Moving to the back, the rear seats feel very comfortable. Now these are all-new seats that Toyota have designed considering the long distance driving most Innova are used for in the private and commercial market. They can now accommodate larger frames more easily and provide better support as well. Rear passengers also get a tray attached to the back of the front seats to place laptops or for refreshments.
A very practical touch is the cup holder on the side of the rear seat and sits open at the touch of a button and can hold two cups. Other than that, the rear passenger can also slide the co-driver’s seat forward using the lever located on the co-driver’s seat itself. Thanks to the increase in length, both the rear passengers and the third-row passengers get more room as well. The Innova Crysta is longer, wider and taller than the current Innova by 150mm, 70mm and 35mm, respectively. The wheelbase however, remains the same.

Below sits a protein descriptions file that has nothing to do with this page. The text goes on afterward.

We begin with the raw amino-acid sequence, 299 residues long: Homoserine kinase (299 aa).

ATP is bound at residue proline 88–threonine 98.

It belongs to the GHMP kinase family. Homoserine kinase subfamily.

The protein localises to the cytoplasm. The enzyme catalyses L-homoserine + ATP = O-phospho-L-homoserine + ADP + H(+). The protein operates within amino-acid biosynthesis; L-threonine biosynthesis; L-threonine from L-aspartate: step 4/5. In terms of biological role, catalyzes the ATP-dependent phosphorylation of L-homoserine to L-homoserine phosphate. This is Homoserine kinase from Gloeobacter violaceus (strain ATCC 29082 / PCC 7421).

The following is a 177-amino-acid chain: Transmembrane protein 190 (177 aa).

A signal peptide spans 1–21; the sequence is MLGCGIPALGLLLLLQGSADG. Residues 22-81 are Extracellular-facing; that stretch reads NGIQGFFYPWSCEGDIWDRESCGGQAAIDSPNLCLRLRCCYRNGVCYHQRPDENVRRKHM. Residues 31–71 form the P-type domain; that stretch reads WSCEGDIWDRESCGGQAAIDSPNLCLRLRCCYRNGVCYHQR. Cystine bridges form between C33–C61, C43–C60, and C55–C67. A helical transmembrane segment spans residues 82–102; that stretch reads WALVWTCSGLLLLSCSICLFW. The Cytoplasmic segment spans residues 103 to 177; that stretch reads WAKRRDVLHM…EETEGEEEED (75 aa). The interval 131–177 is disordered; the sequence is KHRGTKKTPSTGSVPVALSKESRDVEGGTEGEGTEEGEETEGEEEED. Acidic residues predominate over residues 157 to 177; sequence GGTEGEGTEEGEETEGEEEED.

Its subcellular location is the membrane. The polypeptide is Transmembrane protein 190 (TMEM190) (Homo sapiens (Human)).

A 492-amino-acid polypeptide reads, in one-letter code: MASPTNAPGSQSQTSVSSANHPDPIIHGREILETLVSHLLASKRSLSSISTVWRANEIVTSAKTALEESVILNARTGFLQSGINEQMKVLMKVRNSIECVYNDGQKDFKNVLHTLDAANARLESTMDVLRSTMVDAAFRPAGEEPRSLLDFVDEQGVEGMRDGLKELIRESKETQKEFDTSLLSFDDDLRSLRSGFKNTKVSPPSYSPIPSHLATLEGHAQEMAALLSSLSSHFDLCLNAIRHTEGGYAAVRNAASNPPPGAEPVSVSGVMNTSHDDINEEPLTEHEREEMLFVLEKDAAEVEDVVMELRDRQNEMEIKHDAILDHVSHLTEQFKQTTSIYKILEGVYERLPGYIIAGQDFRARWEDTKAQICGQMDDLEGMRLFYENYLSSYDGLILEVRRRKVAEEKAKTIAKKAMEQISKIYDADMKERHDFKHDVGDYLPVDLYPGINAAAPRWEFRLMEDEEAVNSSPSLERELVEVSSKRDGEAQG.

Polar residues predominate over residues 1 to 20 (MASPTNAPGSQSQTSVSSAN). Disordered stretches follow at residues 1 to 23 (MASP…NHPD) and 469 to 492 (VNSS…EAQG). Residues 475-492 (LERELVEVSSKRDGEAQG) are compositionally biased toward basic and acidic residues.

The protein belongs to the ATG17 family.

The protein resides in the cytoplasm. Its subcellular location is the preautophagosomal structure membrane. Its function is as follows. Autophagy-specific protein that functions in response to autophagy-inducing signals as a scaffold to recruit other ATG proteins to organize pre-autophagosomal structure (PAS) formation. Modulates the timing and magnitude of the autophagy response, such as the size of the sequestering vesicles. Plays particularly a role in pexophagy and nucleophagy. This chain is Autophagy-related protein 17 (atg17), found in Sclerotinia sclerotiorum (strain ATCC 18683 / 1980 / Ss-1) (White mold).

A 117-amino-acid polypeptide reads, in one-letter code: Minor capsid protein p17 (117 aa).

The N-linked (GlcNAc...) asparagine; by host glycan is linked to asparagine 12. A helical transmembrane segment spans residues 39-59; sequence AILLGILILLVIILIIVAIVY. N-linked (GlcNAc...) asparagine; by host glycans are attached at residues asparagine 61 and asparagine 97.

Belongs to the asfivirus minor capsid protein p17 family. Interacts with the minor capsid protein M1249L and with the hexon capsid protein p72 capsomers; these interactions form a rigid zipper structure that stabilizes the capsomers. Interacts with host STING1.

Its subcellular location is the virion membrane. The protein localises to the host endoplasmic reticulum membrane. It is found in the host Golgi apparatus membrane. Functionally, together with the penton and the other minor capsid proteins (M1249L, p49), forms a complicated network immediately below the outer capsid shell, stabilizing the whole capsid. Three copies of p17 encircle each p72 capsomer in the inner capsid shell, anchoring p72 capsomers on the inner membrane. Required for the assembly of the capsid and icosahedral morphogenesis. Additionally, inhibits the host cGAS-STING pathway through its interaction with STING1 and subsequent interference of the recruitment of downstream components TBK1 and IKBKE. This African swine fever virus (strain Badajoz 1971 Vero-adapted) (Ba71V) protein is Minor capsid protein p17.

The rear passengers also get cozy lounge lighting on the roof, along with a screen for the rear aircon controls. It’s a pleasant place to be in and the chauffer driven are in for a really good time. Toyota has really stepped up the game here and this is going to be a hard precedent to follow.
A point we must add before we move on to the mechanical bits on the new Innova is the fact that the wind noise in the cabin was actually quite high. There was a constant hum and woosh that we could hear on both the cars and that did become a little annoying after a while.
Engine and Performance
After ten years of being powered by the 2.5 litre D-4D engine, the Innova Crysta finally gets not one but two new engines. First is the 2.4- litre 2GD-FTV engine that now puts out a very impressive 150 PS and an even more impressive 343 Nm of torque and comes mated to a five-speed manual transmission. Driving this car first, the Innova Crysta has plenty of oomph. Thanks to all that torque available from as low as 1400 rpm, the Innova should not have any issues munching miles on the highway or clambering inclines.